Two economies

The Israeli economy offers a mixed picture: In 2010, Israel’s GDP was calculated at $220bn and, the USA aside, Israel has the largest number of start-up companies in the world, mostly in hi-tech. From 2009 to 2012, the Israeli economy grew by 14.7 per cent – that’s more than any other developed nation. The credit ratings agency, Savings and Poor, gave Israel an A+ rating in 2012 citing "consistent growth and careful macroeconomic management." The impact of an anticipated slowdown in 2013 is being offset somewhat by the expectation that Israel’s offshore gas finds will start to come on stream.

But the centre and centre-left parties would want to focus on widening social gaps, frayed public services, and the 20 per cent of the population that lives below the poverty line. Israel’s middle class feels like ‘frayers’ (Hebrew for ‘suckers’) – squeezed and neglected, increasingly angry about both the growing welfare stipend given to the ultra-Orthodox, and revolted by the ostentatious displays of wealth enjoyed by the super-rich. While the price of food in Israel is higher than in the UK, the median annual salary in Israel is around £12,000 compared to around £21,000 in the UK.

Amongst OECD countries, Israel ranks fifth out of 27 when it comes to income inequality. For a range of social, cultural and political reasons, Arabs and ultra-Orthodox Jews are the poorest sectors of Israeli society.

The issue which angers middle class swing voters, and which is therefore the one of most relevance to the election outcome, is the concentration of ownership of the economy in the hands of a few super-rich families, with the lack of adequate competition driving up prices, whilst wages in many sectors, including the public sector, remain low. A 2011 report found "the average wage of an Israeli worker was NIS 8,741 (some $2,300), and the minimum wage for full-time work was NIS 4,100. In contrast, the CEOs of the 100 largest companies received an average of around NIS 540,000 per month, 62 times the average wage and 132 times the minimum wage."

Doing anything about that inequality is unlikely, as the most immediate challenge for any coalition will be passing a budget as the economy slows and the outlook is for regional and global uncertainty.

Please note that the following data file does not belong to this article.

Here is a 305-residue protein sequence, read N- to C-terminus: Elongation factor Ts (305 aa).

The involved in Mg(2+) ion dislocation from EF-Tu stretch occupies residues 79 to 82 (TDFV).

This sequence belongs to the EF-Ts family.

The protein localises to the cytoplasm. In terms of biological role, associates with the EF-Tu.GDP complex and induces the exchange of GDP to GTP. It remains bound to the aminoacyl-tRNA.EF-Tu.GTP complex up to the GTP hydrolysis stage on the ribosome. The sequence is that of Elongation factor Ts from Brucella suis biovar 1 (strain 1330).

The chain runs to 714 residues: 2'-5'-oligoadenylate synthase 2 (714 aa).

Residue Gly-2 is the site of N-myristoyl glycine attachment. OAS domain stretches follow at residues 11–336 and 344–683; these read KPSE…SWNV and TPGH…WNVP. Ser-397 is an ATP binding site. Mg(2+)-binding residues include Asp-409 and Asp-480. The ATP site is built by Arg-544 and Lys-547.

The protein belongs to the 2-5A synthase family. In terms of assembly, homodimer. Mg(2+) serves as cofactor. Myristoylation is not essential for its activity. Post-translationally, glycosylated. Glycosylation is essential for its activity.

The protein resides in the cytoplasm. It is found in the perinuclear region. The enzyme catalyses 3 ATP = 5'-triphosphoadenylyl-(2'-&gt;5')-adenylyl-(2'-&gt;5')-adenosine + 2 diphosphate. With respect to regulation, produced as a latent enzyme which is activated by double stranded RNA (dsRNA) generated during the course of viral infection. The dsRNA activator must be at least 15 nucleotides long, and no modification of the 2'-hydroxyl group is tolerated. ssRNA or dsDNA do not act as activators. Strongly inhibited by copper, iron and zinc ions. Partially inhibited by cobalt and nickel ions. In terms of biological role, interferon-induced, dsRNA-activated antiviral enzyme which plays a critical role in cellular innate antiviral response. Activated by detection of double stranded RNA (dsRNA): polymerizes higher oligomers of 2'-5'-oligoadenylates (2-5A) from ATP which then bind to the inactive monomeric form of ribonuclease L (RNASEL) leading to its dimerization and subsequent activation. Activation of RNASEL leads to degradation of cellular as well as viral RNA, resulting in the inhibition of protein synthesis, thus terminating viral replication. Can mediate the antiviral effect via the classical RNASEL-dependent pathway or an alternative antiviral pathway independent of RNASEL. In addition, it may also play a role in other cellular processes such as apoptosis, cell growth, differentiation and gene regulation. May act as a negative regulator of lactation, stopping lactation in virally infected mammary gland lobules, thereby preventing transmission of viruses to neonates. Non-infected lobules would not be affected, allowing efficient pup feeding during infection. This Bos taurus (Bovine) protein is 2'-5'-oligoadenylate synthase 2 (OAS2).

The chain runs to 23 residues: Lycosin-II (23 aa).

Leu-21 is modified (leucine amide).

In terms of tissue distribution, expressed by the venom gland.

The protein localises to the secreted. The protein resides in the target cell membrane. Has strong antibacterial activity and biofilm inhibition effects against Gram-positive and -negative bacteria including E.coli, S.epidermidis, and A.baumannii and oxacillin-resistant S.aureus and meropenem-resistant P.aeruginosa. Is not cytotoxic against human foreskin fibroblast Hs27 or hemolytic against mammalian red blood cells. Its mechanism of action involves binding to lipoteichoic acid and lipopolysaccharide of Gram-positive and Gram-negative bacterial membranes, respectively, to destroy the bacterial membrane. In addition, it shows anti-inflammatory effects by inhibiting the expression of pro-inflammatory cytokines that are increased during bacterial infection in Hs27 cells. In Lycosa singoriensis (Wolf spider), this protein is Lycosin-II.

Netanyahu is a fiscal conservative and is expected to try and tighten belts. The Finance Ministry announced last week that Israel’s budget deficit for 2012 was more than double the government’s target. Public debt is 74 per cent of GDP. Pay raises awarded to public-sector workers during the Netanyahu government – many of whom were previously so poorly paid as to qualify as low-income workers – amount to NIS 15-16 billion. (Most achieved by a militantly social-democratic Israeli trade union movement.) The social protest movement, since adopted by Labour, would oppose swingeing cuts and call for expanding the public purse with income tax increases for higher earners and businesses.

Another economic issue any coalition will have to agree on is a policy on so-called ‘burden-sharing’, i.e. the failure of the Haredim to contribute a fair share to the economy. This is a central campaign issue in particular for Yair Lapid’s Yesh Atid party. Ultra-Orthodox men are on the whole still not being drafted to the army, despite the law under which they were exempted having been made void by Israel’s Supreme Court, and continue to receive stipends to study in Yeshivot (religious seminaries). They are also not contributing in significant numbers to the work force. There was a 57 per cent growth in ultra-Orthodox elementary school enrolment between 2000 and 2010, yet their education, focused on religious study is simply not preparing students for the workforce.